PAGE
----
As roommates, they met for the first time in college. Two of the brightest minds ever to graduate from Stamford Psychology University.
As adversaries, they met again in Quantico, Virginia. Robert Hunter had become the head of the LAPD’s Ultra Violent Crimes Unit. Lucien Folter had become the most prolific and dangerous serial killer the FBI had ever encountered.
Now, after spending three and a half years locked in solitary confinement, Lucien has finally managed to break free. And he’s angry.
For the past three and a half years, Lucien has thought of nothing else but vengeance.
The person responsible for locking him away has to pay, he has to suffer.
That person … is Robert Hunter.
And now it is finally time to execute the plan.
Title: Hunting Evil | Author: Chris Carter | Series: Robert Hunter #10 | Publisher: Simon & Schuster UK | Pages: 496 | ISBN: 9781471179525 | Publication date: 2nd May 2019 | Source: ARC .mobi from NetGalley
The cover of ‘Hunting Evil’ claims that it is “as addictive as a TV box-set”. It’s certainly a weirdly compelling read, but one that requires so little effort on the part of the reader that it ends up feeling insulting rather than satisfying. The box-set comparison is an appropriate one, because like many modern TV shows, ‘Hunting Evil’ spins a couple of okay ideas into something far longer than they really deserve. In this case that’s a novel of almost 500 pages that would have worked better at half that length.
This is the tenth book in a series featuring flawed genius LAPD psychologist/police detective Robert Hunter. I haven’t read any of the others, but Chris Carter clearly has his fans. The book does start brilliantly, with a first chapter that is shocking, immediately gripping and neatly constructed. It details the aftermath of a prison escape, the fugitive being Lucien Folter, an old friend turned arch nemesis of Hunter’s. The rest of the book (some 109 chapters) is an extended battle of wits between the two, with Folter setting fiendish puzzles for Hunter to solve.
It manages to feel fast paced whilst not actually containing much in the way of incident (there are only really four significant events in the whole book). As a result, it’s offensively bloated with pointless detail and repetition to boost the page count. Take this paragraph from an early chapter:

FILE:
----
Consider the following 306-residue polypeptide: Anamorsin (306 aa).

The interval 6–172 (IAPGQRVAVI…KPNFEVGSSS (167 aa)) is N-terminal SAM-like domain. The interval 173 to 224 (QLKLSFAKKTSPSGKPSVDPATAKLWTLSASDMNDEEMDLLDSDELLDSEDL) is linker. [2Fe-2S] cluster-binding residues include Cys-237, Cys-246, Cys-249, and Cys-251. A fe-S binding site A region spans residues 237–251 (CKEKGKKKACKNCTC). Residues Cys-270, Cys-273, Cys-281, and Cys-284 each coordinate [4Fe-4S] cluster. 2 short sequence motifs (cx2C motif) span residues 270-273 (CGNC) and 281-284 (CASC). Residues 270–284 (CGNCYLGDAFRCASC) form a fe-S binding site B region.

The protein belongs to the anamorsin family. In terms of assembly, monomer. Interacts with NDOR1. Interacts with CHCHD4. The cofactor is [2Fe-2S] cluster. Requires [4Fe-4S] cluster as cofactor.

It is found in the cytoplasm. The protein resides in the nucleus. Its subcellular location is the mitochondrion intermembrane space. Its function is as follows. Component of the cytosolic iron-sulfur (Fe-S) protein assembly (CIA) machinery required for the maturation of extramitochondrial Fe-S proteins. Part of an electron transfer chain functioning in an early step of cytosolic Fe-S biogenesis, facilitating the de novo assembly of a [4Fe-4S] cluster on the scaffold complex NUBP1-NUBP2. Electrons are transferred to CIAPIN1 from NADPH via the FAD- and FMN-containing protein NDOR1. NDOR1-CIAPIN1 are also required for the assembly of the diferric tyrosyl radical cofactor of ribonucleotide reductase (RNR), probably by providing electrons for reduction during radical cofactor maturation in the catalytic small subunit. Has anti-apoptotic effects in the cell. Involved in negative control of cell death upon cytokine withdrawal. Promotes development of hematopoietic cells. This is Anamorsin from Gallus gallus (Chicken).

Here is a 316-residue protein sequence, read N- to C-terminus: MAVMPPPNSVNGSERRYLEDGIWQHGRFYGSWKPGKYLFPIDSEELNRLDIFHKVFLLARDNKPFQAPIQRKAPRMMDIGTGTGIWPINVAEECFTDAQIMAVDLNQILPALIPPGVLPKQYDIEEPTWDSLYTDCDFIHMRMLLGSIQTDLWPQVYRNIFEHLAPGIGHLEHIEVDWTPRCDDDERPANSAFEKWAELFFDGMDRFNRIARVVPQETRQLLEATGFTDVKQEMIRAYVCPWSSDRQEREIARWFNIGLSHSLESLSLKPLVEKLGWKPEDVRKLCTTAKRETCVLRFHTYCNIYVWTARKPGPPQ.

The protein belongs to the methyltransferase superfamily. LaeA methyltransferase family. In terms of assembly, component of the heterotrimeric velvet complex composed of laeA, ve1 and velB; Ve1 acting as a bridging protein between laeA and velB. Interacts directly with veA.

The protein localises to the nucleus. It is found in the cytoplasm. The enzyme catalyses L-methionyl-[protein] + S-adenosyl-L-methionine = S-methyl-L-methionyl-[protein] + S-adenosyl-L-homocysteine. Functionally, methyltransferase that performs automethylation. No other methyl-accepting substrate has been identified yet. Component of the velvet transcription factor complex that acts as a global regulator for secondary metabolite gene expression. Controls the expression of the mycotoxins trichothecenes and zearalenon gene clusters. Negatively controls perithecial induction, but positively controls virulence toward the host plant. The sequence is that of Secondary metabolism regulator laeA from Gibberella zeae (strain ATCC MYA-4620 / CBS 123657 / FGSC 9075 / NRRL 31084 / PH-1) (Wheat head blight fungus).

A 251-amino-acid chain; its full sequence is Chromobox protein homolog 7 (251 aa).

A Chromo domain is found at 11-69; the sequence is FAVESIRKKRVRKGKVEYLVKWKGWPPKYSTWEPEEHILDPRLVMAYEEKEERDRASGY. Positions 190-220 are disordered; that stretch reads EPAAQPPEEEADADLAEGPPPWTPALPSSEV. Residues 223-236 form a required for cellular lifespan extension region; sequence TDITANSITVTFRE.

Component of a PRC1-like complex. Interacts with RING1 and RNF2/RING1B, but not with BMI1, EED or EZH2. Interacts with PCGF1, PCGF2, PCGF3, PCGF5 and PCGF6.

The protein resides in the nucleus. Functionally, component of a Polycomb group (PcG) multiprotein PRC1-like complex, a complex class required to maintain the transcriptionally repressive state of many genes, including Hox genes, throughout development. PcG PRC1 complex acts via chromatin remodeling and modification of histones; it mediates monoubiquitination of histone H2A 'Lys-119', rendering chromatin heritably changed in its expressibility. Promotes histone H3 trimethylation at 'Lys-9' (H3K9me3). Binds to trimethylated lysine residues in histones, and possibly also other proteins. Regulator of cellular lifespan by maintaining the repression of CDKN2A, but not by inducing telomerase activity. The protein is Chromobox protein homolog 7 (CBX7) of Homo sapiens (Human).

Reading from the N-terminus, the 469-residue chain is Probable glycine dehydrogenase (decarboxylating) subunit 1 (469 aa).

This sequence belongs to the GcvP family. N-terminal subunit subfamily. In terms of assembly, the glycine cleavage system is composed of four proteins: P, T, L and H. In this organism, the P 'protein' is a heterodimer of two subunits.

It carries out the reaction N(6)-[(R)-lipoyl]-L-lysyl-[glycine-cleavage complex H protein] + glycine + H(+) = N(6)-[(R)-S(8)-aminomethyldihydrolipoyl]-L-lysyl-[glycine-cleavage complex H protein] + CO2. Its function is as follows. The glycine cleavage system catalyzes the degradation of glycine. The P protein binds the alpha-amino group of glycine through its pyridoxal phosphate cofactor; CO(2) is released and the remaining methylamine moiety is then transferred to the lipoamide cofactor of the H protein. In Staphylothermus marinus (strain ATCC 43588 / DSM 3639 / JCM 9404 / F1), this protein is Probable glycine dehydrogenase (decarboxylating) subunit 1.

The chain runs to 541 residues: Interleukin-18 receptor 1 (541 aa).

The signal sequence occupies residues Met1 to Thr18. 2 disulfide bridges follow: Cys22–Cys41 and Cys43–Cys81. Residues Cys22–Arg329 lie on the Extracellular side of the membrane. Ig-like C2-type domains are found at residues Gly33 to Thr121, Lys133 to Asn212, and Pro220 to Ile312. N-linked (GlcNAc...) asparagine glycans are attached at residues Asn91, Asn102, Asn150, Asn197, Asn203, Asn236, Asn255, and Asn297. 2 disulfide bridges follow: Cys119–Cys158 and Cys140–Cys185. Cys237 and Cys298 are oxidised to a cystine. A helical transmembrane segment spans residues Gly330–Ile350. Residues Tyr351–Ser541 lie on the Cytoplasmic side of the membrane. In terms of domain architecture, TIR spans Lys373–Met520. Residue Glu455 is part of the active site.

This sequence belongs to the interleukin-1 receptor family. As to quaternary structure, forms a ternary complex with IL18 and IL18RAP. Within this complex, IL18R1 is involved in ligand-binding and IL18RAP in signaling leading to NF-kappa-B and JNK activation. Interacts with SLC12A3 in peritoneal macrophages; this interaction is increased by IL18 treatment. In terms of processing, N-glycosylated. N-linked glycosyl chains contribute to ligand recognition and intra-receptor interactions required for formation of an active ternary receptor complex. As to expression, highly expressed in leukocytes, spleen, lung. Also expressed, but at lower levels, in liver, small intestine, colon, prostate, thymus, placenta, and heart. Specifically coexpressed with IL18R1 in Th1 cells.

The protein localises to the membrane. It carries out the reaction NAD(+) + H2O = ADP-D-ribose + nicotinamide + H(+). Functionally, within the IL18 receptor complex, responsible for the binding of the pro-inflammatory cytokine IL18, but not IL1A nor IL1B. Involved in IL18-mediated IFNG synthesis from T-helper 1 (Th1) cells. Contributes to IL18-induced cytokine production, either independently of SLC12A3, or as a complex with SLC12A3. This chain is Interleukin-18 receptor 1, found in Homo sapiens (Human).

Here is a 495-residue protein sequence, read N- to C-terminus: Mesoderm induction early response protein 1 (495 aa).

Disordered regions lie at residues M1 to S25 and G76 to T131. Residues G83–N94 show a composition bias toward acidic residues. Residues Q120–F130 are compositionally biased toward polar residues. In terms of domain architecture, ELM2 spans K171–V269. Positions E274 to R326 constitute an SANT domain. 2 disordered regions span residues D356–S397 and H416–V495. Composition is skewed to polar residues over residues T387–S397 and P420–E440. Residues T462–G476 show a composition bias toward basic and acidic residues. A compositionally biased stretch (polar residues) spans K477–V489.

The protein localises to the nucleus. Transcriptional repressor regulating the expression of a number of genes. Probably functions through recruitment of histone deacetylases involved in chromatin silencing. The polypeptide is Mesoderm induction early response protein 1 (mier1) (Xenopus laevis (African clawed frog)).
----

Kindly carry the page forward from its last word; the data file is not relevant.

At that exact moment, Kennedy felt his cellphone vibrate inside his pocket, but this time it vibrated only twice and in quick succession indicating that he had received a text message.
Not exactly lean prose is it?
Carter also uses cheap tricks to ramp up the tension, like writing scenes to lead you to believe one thing has happened when actually the opposite is true. Naturally he then writes the scene again from the different perspective to milk twice as many words out of it. Characters have a tendency to repeat themselves too, like the hosts on TV shows helping viewers with short attention spans remember what happened before the ads.
The book’s biggest failing of all though, is the fact that Hunter triumphs in the end through dumb luck rather than any insight or effort on his part. Carter repeatedly tells us he is brilliant, but never gives us any real evidence of this. Instead the hero plods through the book, following the villain’s lead, as seemingly in the dark as the reader is.
The problem is, that despite its many flaws I found myself eagerly reading the book, even while it slapped me round the face with another stupid twist or bad piece of writing. It’s frequently ludicrous and feels like it is set in a universe that looks kind of like ours but has subtly different laws of physics and chance. But at the same time, it’s so damn easy to read that I found myself turning the pages despite myself. Like the villainous Lucien Folter, I suspect Carter is a genius of manipulation, tricking his readers into thinking they’re reading a masterpiece of suspense when in reality the book is anything but that.